...Why is it that whenever I end up posting about books here, they're YA novels? Possibly because those are the only sort of books I really feel qualified to talk about, hah.
I'm reading A Mango-Shaped Space by Wendy Mass (which I'd seen around before, but kept getting confused with The House on Mango Street. Definitely not the same book.) The book deals with synestheisia---I always want to spell this "synaesthesia" with the extra a. Wikipedia tells me that's a valid spelling, though, which is nice.
The book's protagonist is a synesthete, and the descriptions of the way she sees the world (she sees shapes and colours when she hears sounds, and also associates words/letters/numbers with certain colours or shapes) are really nicely written, vivid and strange and interesting without being confusing. I had to wonder about a plot element where the protagonist (who's finally admitting that she perceives things differently than everybody else to her family in the novel, and getting shuttled around to doctors) goes to a psychotherapist, who makes some condescending references to "middle-child syndrome" and refers her to a neurologist (who's the first one in the book to actually use the word synesthesia). I mean, I can see why Ms. Mass wrote it that way, from a plot-making perspective, but wouldn't a psychotherapist know about synesthesia, and be able to inform someone who sees coloured shapes that correspond to sounds that this is probably what's going on with their brain?
Or maybe I just think everyone knows what synesthesia is just because I know what it is. Sometimes that happens. Synesthesia (I'm not even going to think about how many times I've just used that word here...) is one of those things that I don't remember when or where or why I learned about it, but it interests me. I've always thought it would be a really frustrating condition to have, because it would be so difficult to share the way you saw things with other people. It's hard enough for me to try and explain things like the way I perceive the atmosphere on M*A*S*H or how I feel about the guitar chord changes in a song.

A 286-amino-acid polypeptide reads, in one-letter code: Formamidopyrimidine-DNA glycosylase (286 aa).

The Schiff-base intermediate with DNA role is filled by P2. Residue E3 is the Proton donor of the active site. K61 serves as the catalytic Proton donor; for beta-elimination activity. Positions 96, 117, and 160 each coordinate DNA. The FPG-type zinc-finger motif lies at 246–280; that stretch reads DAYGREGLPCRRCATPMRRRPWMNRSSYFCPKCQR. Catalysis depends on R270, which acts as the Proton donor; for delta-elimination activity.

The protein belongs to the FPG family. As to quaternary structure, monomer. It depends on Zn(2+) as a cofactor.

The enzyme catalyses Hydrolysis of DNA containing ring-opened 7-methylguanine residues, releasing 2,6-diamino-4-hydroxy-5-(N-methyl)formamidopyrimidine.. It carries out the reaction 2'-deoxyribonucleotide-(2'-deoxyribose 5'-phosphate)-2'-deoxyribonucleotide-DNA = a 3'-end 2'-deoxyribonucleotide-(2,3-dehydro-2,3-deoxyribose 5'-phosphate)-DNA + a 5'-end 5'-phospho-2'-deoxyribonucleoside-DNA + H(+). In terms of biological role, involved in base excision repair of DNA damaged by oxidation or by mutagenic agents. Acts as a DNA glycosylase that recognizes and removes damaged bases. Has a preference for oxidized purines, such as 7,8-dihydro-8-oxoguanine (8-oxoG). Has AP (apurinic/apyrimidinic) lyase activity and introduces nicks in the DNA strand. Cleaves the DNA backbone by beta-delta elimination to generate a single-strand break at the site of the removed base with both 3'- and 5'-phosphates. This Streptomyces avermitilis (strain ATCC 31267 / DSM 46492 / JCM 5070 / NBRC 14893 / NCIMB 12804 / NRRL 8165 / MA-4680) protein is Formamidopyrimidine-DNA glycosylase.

I don't know if I can finish reading this book, though. It seems like something bad might happen to the protagonist's beloved cat, and death-or-illness-of-beloved-pet is something with which I cannot deal at all in books, right from when I was under four feet tall and just venturing into books without pictures. (I remember, with embarrassing vividness, crying buckets over a character in this book dropping a goldfish-in-a-bag they just won at a carnival and the fish dying. In a way, it's nice to know that I've always been a little unhinged about this kind of thing.)